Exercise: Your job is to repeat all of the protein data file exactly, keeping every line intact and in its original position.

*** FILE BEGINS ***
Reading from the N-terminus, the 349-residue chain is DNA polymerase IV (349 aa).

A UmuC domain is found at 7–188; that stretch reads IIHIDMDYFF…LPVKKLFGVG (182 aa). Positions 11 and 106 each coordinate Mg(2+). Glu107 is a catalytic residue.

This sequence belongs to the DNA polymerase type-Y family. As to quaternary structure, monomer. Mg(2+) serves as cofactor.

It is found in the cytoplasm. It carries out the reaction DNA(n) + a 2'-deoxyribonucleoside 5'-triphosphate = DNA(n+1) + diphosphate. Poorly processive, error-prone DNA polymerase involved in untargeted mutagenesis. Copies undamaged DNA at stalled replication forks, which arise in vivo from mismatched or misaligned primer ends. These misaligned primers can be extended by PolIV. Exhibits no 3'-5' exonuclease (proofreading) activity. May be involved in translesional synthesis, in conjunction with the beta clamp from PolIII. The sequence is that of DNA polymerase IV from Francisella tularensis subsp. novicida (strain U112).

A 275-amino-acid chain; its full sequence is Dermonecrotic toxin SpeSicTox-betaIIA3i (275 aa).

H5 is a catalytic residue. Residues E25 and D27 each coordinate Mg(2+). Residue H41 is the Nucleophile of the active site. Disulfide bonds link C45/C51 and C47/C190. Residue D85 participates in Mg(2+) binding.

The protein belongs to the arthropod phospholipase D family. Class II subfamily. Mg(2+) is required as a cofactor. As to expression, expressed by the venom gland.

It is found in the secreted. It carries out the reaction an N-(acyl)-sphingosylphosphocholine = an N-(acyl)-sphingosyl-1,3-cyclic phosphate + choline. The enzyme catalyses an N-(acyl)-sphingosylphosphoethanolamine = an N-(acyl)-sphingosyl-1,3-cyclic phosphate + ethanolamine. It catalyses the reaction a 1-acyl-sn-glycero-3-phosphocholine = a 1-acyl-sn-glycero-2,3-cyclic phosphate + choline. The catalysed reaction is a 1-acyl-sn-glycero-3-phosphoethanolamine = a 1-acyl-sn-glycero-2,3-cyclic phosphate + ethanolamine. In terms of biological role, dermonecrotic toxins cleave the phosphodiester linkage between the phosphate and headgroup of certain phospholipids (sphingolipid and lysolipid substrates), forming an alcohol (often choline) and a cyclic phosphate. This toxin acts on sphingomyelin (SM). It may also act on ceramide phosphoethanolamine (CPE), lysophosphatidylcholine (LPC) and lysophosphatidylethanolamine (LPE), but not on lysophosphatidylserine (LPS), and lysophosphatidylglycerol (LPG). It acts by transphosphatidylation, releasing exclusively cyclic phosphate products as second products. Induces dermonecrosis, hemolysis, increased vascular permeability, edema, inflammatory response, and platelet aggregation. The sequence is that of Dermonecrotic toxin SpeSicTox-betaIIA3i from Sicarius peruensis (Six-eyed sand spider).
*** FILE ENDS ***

Reading from the N-terminus, the 349-residue chain is DNA polymerase IV (349 aa).

A UmuC domain is found at 7–188; that stretch reads IIHIDMDYFF…LPVKKLFGVG (182 aa). Positions 11 and 106 each coordinate Mg(2+). Glu107 is a catalytic residue.

This sequence belongs to the DNA polymerase type-Y family. As to quaternary structure, monomer. Mg(2+) serves as cofactor.

It is found in the cytoplasm. It carries out the reaction DNA(n) + a 2'-deoxyribonucleoside 5'-triphosphate = DNA(n+1) + diphosphate. Poorly processive, error-prone DNA polymerase involved in untargeted mutagenesis. Copies undamaged DNA at stalled replication forks, which arise in vivo from mismatched or misaligned primer ends. These misaligned primers can be extended by PolIV. Exhibits no 3'-5' exonuclease (proofreading) activity. May be involved in translesional synthesis, in conjunction with the beta clamp from PolIII. The sequence is that of DNA polymerase IV from Francisella tularensis subsp. novicida (strain U112).

A 275-amino-acid chain; its full sequence is Dermonecrotic toxin SpeSicTox-betaIIA3i (275 aa).

H5 is a catalytic residue. Residues E25 and D27 each coordinate Mg(2+). Residue H41 is the Nucleophile of the active site. Disulfide bonds link C45/C51 and C47/C190. Residue D85 participates in Mg(2+) binding.

The protein belongs to the arthropod phospholipase D family. Class II subfamily. Mg(2+) is required as a cofactor. As to expression, expressed by the venom gland.

It is found in the secreted. It carries out the reaction an N-(acyl)-sphingosylphosphocholine = an N-(acyl)-sphingosyl-1,3-cyclic phosphate + choline. The enzyme catalyses an N-(acyl)-sphingosylphosphoethanolamine = an N-(acyl)-sphingosyl-1,3-cyclic phosphate + ethanolamine. It catalyses the reaction a 1-acyl-sn-glycero-3-phosphocholine = a 1-acyl-sn-glycero-2,3-cyclic phosphate + choline. The catalysed reaction is a 1-acyl-sn-glycero-3-phosphoethanolamine = a 1-acyl-sn-glycero-2,3-cyclic phosphate + ethanolamine. In terms of biological role, dermonecrotic toxins cleave the phosphodiester linkage between the phosphate and headgroup of certain phospholipids (sphingolipid and lysolipid substrates), forming an alcohol (often choline) and a cyclic phosphate. This toxin acts on sphingomyelin (SM). It may also act on ceramide phosphoethanolamine (CPE), lysophosphatidylcholine (LPC) and lysophosphatidylethanolamine (LPE), but not on lysophosphatidylserine (LPS), and lysophosphatidylglycerol (LPG). It acts by transphosphatidylation, releasing exclusively cyclic phosphate products as second products. Induces dermonecrosis, hemolysis, increased vascular permeability, edema, inflammatory response, and platelet aggregation. The sequence is that of Dermonecrotic toxin SpeSicTox-betaIIA3i from Sicarius peruensis (Six-eyed sand spider).